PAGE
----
MMWR Article Provides Additional Detail About HIV Incidence in the United States Archived
This podcast explores a more in-depth look at HIV incidence in specific U.S. populations, with detailed breakdowns of new HIV infections by race, gender, route of transmission, and age. Created: 9/16/2008 by National Center for HIV/AIDS, Viral Hepatitis, STD, and TB Prevention (NCHHSTP).
Date Released: 9/16/2008. Series Name: CDC Featured Podcasts.
[Announcer] This podcast is presented by the Centers for Disease Control and Prevention. CDC - safer, healthier people.
[Rich Wolitski, PhD] Hello. My name is Rich Wolitski and I’m the acting Director of CDC’s Division of HIV/AIDS Prevention. Today I’d like to talk to you about an MMWR article that was published on September 12th. This article provides an in-depth look at the groups most affected by new HIV infections in the United States.
The number of new HIV infections occurring in a given time period is referred to as incidence. Until recently, the technology and statistical methods did not exist to enable us to estimate the number of new HIV infections or incidence of HIV. After years of work, CDC scientists, in partnership with state and local health departments, created a system in which new infections could be directly measured. The first results from this system were announced in August 2008. They show that the annual incidence of HIV infections was higher than previously thought. In 2006, the estimated number of new HIV infections was 56,300. The analysis also showed that men who have sex with men, known as MSM, of all races and ethnicities are most affected by HIV. The data also confirmed disproportionate impact among men and women of color.
Following the development of this system for estimating new HIV infections, CDC scientists have continued to look more deeply at HIV incidence in the United States. This MMWR is the result of those additional analyses. It provides, for the first time, a more detailed break-down of incidence information by race, gender, and route of transmission. These data reveal important subgroup differences.
The analyses I’m about to talk about include data on blacks, whites, and Hispanics and Latinos. They do not include data on American Indians, Alaska Natives, Asians, and Pacific Islanders because their small numbers of new HIV infections precluded further analysis.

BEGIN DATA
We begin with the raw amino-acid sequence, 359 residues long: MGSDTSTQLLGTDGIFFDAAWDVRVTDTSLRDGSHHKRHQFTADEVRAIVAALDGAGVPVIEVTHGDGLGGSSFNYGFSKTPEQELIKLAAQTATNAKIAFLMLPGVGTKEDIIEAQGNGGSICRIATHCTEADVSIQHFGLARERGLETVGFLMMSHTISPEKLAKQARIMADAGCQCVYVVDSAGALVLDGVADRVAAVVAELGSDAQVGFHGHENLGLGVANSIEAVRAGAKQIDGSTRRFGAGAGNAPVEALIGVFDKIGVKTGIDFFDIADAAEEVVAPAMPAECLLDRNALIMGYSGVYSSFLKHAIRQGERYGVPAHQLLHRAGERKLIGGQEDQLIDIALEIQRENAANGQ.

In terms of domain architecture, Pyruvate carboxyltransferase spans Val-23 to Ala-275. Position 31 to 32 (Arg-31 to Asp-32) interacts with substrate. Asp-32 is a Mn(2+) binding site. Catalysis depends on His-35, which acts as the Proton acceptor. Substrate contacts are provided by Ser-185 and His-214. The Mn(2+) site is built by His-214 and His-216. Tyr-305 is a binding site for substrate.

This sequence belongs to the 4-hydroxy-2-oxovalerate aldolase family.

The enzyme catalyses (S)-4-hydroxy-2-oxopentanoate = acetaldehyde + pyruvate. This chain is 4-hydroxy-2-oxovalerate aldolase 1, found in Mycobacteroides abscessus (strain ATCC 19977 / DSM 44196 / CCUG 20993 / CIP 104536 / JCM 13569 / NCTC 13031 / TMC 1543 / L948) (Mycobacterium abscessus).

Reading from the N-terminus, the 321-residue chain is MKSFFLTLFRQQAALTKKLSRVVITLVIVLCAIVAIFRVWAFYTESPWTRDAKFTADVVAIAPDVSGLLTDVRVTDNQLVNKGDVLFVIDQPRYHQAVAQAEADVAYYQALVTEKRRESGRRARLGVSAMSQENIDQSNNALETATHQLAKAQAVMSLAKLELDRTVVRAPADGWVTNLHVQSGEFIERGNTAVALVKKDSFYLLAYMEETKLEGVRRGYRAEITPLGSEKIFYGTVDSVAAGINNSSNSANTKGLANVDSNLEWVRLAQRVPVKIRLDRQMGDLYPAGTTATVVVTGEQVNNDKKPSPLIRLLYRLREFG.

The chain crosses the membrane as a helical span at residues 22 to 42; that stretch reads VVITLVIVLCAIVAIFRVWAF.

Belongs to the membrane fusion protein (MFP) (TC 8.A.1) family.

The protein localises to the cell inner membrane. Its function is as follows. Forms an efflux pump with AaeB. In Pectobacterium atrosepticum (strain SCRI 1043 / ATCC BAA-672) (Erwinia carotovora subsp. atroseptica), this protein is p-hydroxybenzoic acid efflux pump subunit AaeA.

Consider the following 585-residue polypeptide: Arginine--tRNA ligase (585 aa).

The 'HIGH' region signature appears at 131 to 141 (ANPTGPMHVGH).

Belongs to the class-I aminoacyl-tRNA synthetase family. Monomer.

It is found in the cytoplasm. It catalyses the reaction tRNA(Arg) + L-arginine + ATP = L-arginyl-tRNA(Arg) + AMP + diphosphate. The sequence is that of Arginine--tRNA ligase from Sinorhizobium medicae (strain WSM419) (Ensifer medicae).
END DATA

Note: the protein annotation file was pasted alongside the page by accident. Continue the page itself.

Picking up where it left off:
Among men who have sex with men, there are racial differences in the age distribution in the number of new HIV infections. In black and Hispanic MSM, most new infections occurred in young MSM between the ages of 13 and 29, whereas in white MSM, most new infections occurred between the ages of 30 and 39. Overall, MSM remain the group most affected by HIV, accounting for 72% of all new HIV infections in males.
From the earlier analysis, we knew that African American and Hispanic and Latino men and women are disproportionately affected by HIV. This new analysis shows that, despite comprising only 12% of the United States population, blacks accounted for 46% of all new HIV infections, including 40% of new infections in males and 61% of new infections in females. The disparity of new infections was especially pronounced among women, with the incidence rate in black women being 15 times as high as that of white women.
As I mentioned, Hispanics and Latinos are also disproportionately affected by HIV. Despite comprising only 13% of the United States population, Hispanics and Latinos accounted for 18% of all new HIV infections, including 19% of new infections in males and 16% of new infections in females. As with African Americans, the disparity with regard to new HIV infections was especially pronounced among women, with Hispanic and Latina women having an HIV incidence rate that was 4 times as high as that of white women.
Deeper level of insight allows us to target and evaluate prevention efforts with more precision than ever before. This better understanding and enhanced clarity shows us that we need to be looking more critically at the intersections of gender, race/ethnicity, age, and risk in order to know where prevention efforts are needed most. While these data give us a clearer picture of what needs to be done at the national level, the epidemic is not the same in every city and state. So, it’s critically important that local jurisdictions compare the national results to those from their own surveillance systems so they can know how best to target local resources.
These data are a wake-up call, and we all have to do more to ensure that HIV infection doesn’t become a rite of passage for young gay and bisexual men of any race or ethnicity. We need to do more to ensure that effective prevention reaches those who need it most. We also have to do more to ensure that communities of color in this country will not continue to be disproportionately affected by HIV.
In short, the HIV epidemic is far from over in this country. It continues to take a devastating toll on the lives of Americans. As a nation, we must recognize the epidemic for the crisis that it is and match our response to the severity of the problem. Communities must mobilize and re-energize efforts for those at-risk in the United States. We all need to work strategically to reduce stigma, expand access to HIV testing, and implement the prevention strategies that we know are effective at a scale that matches the epidemic.
Now I’d like to take a moment to thank all of you who worked for so many years to develop this critical surveillance system that is now providing us with such important information. It wouldn’t have been possible without your hard work.